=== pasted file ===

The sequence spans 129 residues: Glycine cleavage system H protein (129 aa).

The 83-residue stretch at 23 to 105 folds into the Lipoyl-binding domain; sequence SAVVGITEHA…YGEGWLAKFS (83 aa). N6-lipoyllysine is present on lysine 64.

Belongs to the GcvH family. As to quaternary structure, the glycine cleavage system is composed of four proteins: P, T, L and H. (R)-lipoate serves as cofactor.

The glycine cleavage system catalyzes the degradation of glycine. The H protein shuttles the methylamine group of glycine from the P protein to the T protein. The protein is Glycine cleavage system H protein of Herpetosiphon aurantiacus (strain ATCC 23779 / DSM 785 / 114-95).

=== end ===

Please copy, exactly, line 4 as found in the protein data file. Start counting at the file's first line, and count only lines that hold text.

The glycine cleavage system catalyzes the degradation of glycine. The H protein shuttles the methylamine group of glycine from the P protein to the T protein. The protein is Glycine cleavage system H protein of Herpetosiphon aurantiacus (strain ATCC 23779 / DSM 785 / 114-95).